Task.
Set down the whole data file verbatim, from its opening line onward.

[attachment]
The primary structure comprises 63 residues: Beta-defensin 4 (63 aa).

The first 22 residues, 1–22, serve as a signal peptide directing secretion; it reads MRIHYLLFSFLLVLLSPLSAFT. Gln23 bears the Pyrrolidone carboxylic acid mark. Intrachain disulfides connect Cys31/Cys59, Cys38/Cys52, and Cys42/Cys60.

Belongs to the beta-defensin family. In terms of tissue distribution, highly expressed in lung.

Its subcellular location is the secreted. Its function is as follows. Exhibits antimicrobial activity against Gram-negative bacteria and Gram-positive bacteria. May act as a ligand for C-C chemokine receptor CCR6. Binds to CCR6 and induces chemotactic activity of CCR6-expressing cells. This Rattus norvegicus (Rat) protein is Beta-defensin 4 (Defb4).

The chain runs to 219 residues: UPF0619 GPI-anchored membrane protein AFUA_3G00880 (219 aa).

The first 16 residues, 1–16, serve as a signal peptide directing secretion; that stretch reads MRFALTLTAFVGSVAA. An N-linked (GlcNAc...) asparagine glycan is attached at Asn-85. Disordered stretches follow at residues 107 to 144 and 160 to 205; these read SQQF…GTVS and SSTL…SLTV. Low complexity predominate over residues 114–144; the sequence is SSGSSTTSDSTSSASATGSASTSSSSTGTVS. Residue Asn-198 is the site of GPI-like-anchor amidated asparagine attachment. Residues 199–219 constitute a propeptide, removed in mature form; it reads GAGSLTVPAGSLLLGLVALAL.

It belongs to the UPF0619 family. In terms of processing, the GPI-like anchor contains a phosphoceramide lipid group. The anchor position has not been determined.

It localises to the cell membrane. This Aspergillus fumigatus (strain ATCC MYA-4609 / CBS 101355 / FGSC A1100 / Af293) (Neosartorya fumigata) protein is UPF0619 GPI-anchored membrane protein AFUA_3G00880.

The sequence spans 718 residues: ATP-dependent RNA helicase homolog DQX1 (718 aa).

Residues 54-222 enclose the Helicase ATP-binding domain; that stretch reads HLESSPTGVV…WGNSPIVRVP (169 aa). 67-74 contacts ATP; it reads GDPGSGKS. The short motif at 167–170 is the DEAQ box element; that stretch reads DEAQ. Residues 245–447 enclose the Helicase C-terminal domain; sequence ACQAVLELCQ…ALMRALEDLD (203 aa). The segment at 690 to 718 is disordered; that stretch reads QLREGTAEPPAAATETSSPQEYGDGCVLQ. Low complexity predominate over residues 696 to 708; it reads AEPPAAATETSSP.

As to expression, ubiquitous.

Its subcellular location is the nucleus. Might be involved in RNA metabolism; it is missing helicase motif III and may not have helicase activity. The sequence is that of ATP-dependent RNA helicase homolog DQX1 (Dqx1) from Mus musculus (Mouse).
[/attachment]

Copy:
The primary structure comprises 63 residues: Beta-defensin 4 (63 aa).

The first 22 residues, 1–22, serve as a signal peptide directing secretion; it reads MRIHYLLFSFLLVLLSPLSAFT. Gln23 bears the Pyrrolidone carboxylic acid mark. Intrachain disulfides connect Cys31/Cys59, Cys38/Cys52, and Cys42/Cys60.

Belongs to the beta-defensin family. In terms of tissue distribution, highly expressed in lung.

Its subcellular location is the secreted. Its function is as follows. Exhibits antimicrobial activity against Gram-negative bacteria and Gram-positive bacteria. May act as a ligand for C-C chemokine receptor CCR6. Binds to CCR6 and induces chemotactic activity of CCR6-expressing cells. This Rattus norvegicus (Rat) protein is Beta-defensin 4 (Defb4).

The chain runs to 219 residues: UPF0619 GPI-anchored membrane protein AFUA_3G00880 (219 aa).

The first 16 residues, 1–16, serve as a signal peptide directing secretion; that stretch reads MRFALTLTAFVGSVAA. An N-linked (GlcNAc...) asparagine glycan is attached at Asn-85. Disordered stretches follow at residues 107 to 144 and 160 to 205; these read SQQF…GTVS and SSTL…SLTV. Low complexity predominate over residues 114–144; the sequence is SSGSSTTSDSTSSASATGSASTSSSSTGTVS. Residue Asn-198 is the site of GPI-like-anchor amidated asparagine attachment. Residues 199–219 constitute a propeptide, removed in mature form; it reads GAGSLTVPAGSLLLGLVALAL.

It belongs to the UPF0619 family. In terms of processing, the GPI-like anchor contains a phosphoceramide lipid group. The anchor position has not been determined.

It localises to the cell membrane. This Aspergillus fumigatus (strain ATCC MYA-4609 / CBS 101355 / FGSC A1100 / Af293) (Neosartorya fumigata) protein is UPF0619 GPI-anchored membrane protein AFUA_3G00880.

The sequence spans 718 residues: ATP-dependent RNA helicase homolog DQX1 (718 aa).

Residues 54-222 enclose the Helicase ATP-binding domain; that stretch reads HLESSPTGVV…WGNSPIVRVP (169 aa). 67-74 contacts ATP; it reads GDPGSGKS. The short motif at 167–170 is the DEAQ box element; that stretch reads DEAQ. Residues 245–447 enclose the Helicase C-terminal domain; sequence ACQAVLELCQ…ALMRALEDLD (203 aa). The segment at 690 to 718 is disordered; that stretch reads QLREGTAEPPAAATETSSPQEYGDGCVLQ. Low complexity predominate over residues 696 to 708; it reads AEPPAAATETSSP.

As to expression, ubiquitous.

Its subcellular location is the nucleus. Might be involved in RNA metabolism; it is missing helicase motif III and may not have helicase activity. The sequence is that of ATP-dependent RNA helicase homolog DQX1 (Dqx1) from Mus musculus (Mouse).